Mutunha Irrigation Case


Zimbabwe is amongst countries that have become highly vulnerable to climate change as evidenced by frequent occurrence of dry spells, significant climate events such as devastating droughts and floods. The increasing frequency of climate extremes continue to amplify existing risks in natural dryland system including water scarcity and droughts that has become major climate change related challenges facing rural communities in Zimbabwe and Buhera district is not an excepting.

Climate change impacts have eroded rural households’ sources of livelihoods as they tend to rely heavily on climate-sensitive resources such as local water supplies and agricultural land, climate-sensitive activities such as arable farming and livestock husbandry; and natural resources such as grazing lands, wetlands, and fuelwood and non-timber forest products. Climate change is reducing availability of these local resources limiting the options for rural households that depend on agricultural activities and natural resources for consumption or trade.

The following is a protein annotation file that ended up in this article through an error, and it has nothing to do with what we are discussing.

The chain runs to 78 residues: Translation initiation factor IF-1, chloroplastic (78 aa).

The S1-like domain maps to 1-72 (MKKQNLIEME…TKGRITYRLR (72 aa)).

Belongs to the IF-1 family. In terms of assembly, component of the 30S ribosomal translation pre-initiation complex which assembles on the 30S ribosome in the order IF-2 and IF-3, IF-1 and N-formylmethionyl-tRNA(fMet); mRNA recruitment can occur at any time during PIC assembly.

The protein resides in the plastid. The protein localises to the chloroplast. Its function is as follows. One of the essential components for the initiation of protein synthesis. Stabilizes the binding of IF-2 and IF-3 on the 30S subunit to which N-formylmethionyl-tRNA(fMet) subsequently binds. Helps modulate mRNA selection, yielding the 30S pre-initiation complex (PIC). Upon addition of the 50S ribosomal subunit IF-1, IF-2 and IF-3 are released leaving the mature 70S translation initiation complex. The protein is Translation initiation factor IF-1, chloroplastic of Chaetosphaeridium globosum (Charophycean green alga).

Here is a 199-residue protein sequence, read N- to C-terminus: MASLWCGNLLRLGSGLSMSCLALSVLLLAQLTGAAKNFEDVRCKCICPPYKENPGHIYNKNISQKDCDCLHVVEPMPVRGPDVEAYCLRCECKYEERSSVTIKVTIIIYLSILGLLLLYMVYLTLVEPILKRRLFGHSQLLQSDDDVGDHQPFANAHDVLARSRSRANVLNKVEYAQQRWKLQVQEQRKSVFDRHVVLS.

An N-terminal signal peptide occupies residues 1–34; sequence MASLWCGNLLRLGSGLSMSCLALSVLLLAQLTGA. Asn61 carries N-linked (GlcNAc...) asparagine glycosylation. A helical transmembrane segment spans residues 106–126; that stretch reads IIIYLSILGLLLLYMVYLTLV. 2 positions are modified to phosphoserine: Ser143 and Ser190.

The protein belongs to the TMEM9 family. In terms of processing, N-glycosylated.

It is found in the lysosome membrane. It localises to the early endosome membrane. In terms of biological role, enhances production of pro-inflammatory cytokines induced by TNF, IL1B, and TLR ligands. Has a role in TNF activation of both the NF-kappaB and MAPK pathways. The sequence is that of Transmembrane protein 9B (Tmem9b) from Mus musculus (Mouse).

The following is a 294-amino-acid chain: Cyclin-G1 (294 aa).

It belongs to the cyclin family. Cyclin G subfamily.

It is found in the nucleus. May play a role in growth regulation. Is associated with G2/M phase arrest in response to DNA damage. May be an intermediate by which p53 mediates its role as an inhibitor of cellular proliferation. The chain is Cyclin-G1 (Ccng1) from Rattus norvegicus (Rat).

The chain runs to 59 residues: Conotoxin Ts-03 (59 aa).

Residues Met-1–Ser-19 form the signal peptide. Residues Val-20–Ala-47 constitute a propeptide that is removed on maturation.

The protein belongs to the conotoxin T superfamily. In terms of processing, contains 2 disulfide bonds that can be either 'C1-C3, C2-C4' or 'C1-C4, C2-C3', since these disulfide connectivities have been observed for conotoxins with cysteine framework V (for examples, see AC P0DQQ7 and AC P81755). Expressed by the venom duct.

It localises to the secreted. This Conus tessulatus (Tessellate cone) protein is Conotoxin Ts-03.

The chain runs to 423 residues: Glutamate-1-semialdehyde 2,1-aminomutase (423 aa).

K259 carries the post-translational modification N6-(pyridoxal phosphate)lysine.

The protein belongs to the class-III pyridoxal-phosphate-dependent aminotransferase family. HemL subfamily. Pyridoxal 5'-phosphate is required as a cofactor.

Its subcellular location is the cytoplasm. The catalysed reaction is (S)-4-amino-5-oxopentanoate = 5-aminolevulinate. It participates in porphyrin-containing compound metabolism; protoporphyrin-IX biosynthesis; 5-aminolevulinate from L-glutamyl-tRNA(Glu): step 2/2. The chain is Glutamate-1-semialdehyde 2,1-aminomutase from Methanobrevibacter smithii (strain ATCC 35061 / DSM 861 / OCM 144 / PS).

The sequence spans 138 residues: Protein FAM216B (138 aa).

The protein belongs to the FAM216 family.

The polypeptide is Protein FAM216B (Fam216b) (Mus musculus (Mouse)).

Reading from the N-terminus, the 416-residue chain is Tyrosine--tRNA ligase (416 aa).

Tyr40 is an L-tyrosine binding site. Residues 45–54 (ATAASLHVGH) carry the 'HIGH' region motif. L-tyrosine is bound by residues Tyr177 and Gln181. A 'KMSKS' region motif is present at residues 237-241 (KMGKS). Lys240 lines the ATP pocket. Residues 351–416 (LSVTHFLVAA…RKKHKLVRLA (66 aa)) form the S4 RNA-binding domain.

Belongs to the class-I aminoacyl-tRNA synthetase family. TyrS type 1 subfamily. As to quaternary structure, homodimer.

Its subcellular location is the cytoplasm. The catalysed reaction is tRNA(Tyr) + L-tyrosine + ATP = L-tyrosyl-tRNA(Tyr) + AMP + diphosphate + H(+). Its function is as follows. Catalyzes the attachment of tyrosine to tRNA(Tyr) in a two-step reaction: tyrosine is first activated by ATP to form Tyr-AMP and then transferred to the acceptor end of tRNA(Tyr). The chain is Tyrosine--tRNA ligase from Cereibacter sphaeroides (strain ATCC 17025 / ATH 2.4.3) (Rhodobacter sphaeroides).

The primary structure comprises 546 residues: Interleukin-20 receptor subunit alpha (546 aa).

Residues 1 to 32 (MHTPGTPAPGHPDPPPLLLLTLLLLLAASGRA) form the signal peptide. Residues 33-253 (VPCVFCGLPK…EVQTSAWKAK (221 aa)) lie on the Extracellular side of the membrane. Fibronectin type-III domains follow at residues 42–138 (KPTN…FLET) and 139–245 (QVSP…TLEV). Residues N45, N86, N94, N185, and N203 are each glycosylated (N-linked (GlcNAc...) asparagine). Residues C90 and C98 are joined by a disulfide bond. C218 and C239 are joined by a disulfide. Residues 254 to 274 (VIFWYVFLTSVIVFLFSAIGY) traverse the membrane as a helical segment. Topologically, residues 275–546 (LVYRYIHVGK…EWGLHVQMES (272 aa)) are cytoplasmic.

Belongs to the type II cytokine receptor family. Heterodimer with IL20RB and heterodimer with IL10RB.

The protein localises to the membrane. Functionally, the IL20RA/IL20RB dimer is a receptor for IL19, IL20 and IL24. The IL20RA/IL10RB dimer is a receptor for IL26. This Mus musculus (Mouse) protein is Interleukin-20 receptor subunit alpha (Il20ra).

Land has become less fertile, rainfall unreliable, thus dryland farming highly risky. These climate change challenges calls for climate proof investments that ensure sustainable management of resources.  Small scale irrigation schemes are amongst adaptation investments that plays a crucial role in food and nutrition security, income generation, employment creation and raising living standards of the farmers. In Zimbabwe proportion of food secure households are higher among farmers who are on irrigation schemes compared to dry land farming